All companies, both big and small, in the oil and gas industry produce massive amounts of production, operational, and accounting data. Historically, some data was collected and analyzed and decisions were based only on what was readily available.
Today, innovative information technology allows oil and gas companies to easily collect and analyze everything they need to make decisions that will keep them profitable and efficient.
Operators have expressed that having innovative, integrated solutions like PetroBase Pro have changed the way they look at and approach their business. Being prepared is a strength, especially during uncertain times.
Although this all sounds well and good, we know that new technology can be a bit intimidating for some. In this blog, we will discuss how oil and gas data management works and how it can be used to improve business processes.
How Oil and Gas Data Management Works and Who Has it Right
Data Management Systems operate by collecting and organizing data based on the needs of the company. Simply stated, these systems collect, prepare and distribute the information necessary for the company operations to be carried out and for corresponding management and control activities.
Where is Data Collected?
Before we really dig in, let’s talk briefly about the two areas where data will be collected: in office and in the field.
Field data is collected by a field personnel i.e. production foremen, technicians or pumpers. They gather individual pieces of information on an oil and gas well pertaining to its operation and production.
The pieces of data collected here could include, but is not limited to:
- Field measurements
- Production fluid levels
- Well tests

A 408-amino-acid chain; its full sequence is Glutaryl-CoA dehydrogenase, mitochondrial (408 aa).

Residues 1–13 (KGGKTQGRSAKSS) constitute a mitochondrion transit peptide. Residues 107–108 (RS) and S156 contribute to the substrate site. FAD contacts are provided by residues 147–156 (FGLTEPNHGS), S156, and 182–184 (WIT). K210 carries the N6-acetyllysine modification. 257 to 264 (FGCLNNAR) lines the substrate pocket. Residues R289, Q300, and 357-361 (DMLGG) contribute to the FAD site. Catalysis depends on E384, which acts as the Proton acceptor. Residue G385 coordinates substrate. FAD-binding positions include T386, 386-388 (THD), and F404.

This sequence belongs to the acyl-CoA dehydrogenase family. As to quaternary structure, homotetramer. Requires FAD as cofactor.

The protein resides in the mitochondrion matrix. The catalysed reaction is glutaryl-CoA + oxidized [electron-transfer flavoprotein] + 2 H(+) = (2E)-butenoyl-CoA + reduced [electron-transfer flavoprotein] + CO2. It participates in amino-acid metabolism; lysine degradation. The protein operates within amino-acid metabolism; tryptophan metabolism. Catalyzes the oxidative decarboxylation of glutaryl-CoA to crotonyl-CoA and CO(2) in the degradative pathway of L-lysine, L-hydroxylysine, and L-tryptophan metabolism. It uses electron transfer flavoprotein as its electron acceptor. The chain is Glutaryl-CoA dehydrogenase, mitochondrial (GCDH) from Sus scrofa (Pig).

- Drilling activity
- Workover activity
- Wellhead measurements i.e. tubing pressure and casing pressure
- Gas meter measurements
- Oil tank gauges
- Tank runs
- Water hauls
- Chemical usage
- Failure reports
Office Data is usually collected by accountants, geologists, engineers, and office support staff.
The data collected here could include, but is not limited to:
- Expense and revenue information
- High-level analysis resulting in recommendations
- Geological reports
How the Data is Organized
Most operators currently have a mixture of systems. Data may be entered in spreadsheets while other pieces of important information will be filed away. Handwritten notes may also exist on a well log or dropped in a file. Even though this is the norm, it does not make this method ideal.
Here are common ways oil and gas companies manage their data in the industry:
- Operators who store well information, production, and expense/revenue data in physical well files.
Those with physical well files run into issues when it comes time to do any type of analysis or research. They find themselves having to look through a file cabinet, locate a specific (possibly poorly labeled) manilla folder, shuffle through papers, check with the pumper for current production rates, etc. and sometimes, the information they need hasn’t been recorded
2. Operators who store well information in pdfs and have spreadsheets for production and expense/revenue data.
This is definitely a step up from point number 1 but you can still run into problems with this method of data organization. Having different pieces of data digitally stored does allow the information to be readily available to a greater number of people. However, similar to the operator with a physical well file, when a project is started on a well where research and analysis needs to be performed, it can require a significant amount of time to locate the necessary pieces of information.. Some data may also still be in physical files waiting to be updated in a spreadsheet or out-of-date.
3. Operators who use some level of database software and digital well files, but haven’t centralized their data.
These operators are close to where they need to be and could be collecting all the right pieces of information at the right time. However, if the data they are collecting is decentralized because production is found in one system and the expense/revenue data is only available to the accountant then rigorous cross-analysis cannot be performed without manually moving the data into a spreadsheet or another tool.
4. Operators who have been able to centralize all data aspects into a single application like PetroBase Pro.
Streamlined data flow and ease of access is where these operators find hidden treasure. They save time, money, and energy by having all of their data organized in one place. Doing more for less. The playing field is ever-shifting, but the goals remain the same…optimize production and reduce costs.